••14 Oct 2003
TL;DR: A broad overview of medical robot systems used in surgery, including basic concepts of computer-integrated surgery, surgical CAD/CAM, and surgical assistants, and some of the major design issues particular to medical robots is provided.
Abstract: This paper provides a broad overview of medical robot systems used in surgery. After introducing basic concepts of computer-integrated surgery, surgical CAD/CAM, and surgical assistants, it discusses some of the major design issues particular to medical robots. It then illustrates these issues and the broader themes introduced earlier with examples of current surgical CAD/CAM and surgical assistant systems. Finally, it provides a brief synopsis of current research challenges and closes with a few thoughts on the research/industry/clinician teamwork that is essential for progress in the field.
01 Jan 2009-Current Opinion in Urology
TL;DR: The designs of existing commercial RMIS systems are not conducive for force feedback, and creative solutions are needed to create compelling tactile feedback systems.
Abstract: Purpose of Review Robot-assisted minimally invasive surgery (RMIS) holds great promise for improving the accuracy and dexterity of a surgeon while minimizing trauma to the patient. However, widespread clinical success with RMIS has been marginal. It is hypothesized that the lack of haptic (force and tactile) feedback presented to the surgeon is a limiting factor. This review explains the technical challenges of creating haptic feedback for robot-assisted surgery and provides recent results that evaluate the effectiveness of haptic feedback in mock surgical tasks.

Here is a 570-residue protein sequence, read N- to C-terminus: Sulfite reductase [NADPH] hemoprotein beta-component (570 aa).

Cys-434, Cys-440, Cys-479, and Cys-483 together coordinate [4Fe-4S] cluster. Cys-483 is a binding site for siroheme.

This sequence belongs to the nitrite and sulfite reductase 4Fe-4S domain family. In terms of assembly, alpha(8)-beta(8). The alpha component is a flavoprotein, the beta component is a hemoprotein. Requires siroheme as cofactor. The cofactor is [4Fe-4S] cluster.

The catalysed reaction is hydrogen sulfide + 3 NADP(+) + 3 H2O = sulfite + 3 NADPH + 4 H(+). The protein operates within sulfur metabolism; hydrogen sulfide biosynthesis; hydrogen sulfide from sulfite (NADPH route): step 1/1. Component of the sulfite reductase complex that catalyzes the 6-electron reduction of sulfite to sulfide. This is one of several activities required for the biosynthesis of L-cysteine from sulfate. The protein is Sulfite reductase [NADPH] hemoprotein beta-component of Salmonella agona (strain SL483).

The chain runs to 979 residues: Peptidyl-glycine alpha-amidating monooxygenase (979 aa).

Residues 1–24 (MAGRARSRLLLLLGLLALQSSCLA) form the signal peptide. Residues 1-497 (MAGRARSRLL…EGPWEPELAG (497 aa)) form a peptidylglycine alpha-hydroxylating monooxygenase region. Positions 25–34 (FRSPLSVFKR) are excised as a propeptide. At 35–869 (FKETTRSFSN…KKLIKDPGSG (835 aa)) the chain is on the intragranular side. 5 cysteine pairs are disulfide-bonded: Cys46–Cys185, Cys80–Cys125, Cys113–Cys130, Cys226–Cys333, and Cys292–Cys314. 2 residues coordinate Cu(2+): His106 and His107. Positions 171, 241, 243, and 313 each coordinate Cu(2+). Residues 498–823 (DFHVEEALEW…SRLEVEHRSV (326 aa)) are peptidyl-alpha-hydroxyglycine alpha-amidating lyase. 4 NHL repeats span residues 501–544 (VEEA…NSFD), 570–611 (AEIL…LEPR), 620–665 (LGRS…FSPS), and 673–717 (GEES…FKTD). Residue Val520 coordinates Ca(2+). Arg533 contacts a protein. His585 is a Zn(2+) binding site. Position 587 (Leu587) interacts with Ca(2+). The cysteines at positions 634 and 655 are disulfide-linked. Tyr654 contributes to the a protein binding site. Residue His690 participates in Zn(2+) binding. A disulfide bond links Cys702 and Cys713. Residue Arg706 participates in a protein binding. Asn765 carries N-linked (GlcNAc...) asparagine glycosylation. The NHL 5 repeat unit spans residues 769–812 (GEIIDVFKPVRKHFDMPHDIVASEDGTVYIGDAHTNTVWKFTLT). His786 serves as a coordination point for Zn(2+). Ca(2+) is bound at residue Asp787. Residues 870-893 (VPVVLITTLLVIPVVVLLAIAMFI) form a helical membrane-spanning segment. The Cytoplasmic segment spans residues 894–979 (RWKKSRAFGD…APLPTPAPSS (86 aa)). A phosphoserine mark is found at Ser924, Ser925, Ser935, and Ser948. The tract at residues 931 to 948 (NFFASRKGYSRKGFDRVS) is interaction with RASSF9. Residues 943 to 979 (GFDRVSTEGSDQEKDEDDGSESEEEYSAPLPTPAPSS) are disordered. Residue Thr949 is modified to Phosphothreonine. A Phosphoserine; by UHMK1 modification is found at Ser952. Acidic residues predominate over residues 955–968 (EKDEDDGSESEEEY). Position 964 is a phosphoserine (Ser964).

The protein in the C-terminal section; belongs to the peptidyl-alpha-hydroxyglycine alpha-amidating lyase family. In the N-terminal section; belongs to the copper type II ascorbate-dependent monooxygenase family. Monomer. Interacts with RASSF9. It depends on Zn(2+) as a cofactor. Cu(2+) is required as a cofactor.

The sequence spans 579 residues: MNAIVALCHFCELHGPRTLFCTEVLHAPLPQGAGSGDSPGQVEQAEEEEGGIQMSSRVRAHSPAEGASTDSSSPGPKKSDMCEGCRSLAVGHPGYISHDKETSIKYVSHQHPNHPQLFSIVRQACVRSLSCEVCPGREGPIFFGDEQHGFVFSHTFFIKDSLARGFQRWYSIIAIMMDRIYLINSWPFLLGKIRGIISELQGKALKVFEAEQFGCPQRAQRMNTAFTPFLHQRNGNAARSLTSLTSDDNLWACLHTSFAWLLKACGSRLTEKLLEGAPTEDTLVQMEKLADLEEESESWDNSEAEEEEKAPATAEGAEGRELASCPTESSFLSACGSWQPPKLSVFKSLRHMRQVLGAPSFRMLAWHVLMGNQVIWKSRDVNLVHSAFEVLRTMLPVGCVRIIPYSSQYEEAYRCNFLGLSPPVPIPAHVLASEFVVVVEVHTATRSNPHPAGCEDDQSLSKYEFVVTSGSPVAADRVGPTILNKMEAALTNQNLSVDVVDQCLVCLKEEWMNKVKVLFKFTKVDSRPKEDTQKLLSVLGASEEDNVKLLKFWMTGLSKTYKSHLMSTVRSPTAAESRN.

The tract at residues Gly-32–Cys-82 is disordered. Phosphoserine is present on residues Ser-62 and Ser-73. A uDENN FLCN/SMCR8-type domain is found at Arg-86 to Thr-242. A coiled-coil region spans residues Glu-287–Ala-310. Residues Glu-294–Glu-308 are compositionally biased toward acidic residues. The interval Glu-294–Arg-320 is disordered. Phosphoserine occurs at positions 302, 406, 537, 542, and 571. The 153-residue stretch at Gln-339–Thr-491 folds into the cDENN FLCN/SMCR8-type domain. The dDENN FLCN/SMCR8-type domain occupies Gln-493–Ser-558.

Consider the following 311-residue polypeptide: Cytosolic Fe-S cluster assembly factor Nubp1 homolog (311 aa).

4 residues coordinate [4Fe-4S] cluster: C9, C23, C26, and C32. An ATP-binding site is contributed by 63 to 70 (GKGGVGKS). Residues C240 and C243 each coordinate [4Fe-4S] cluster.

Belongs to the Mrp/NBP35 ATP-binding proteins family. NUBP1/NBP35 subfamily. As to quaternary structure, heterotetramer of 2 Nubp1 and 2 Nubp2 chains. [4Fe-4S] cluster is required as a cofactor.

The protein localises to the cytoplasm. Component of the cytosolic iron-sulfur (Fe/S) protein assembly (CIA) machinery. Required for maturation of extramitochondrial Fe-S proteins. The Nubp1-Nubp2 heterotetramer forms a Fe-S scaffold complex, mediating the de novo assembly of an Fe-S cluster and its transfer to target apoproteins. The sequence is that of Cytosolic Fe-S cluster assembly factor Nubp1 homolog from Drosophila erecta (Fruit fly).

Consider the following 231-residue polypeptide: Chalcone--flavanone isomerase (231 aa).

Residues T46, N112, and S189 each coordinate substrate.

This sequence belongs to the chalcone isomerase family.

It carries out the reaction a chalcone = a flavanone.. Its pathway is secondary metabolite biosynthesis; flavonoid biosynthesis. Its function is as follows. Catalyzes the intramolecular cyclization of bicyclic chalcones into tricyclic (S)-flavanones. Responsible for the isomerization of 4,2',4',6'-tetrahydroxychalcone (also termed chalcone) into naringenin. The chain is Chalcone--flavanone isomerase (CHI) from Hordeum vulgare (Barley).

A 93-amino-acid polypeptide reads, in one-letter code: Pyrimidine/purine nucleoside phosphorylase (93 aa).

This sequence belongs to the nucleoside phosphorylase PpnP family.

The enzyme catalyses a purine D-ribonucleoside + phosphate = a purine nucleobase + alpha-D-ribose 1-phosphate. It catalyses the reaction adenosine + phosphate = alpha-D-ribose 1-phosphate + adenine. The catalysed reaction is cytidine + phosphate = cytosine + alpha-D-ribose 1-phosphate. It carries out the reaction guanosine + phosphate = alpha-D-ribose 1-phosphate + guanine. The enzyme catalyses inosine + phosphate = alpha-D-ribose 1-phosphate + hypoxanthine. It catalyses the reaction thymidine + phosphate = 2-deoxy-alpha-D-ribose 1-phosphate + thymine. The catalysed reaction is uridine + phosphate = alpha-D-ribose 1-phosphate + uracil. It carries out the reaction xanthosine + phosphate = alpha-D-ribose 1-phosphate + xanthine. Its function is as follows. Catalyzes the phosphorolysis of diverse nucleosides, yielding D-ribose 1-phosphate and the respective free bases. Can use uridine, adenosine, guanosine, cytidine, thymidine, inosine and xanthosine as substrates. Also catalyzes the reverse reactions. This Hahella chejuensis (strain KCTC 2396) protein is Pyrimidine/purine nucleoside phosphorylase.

19 Dec 2016
TL;DR: Results indicate that haptic feedback is important during the early phase of psychomotor skill acquisition in virtual reality training, but results seem promising in the area of robot-assisted endoscopic surgical training.
Abstract: Background Virtual reality (VR) as surgical training tool has become a state-of-the-art technique in training and teaching skills for minimally invasive surgery (MIS). Although intuitively appealing, the true benefits of haptic (VR training) platforms are unknown. Many questions about haptic feedback in the different areas of surgical skills (training) need to be answered before adding costly haptic feedback in VR simulation for MIS training. This study was designed to review the current status and value of haptic feedback in conventional and robot-assisted MIS and training by using virtual reality simulation.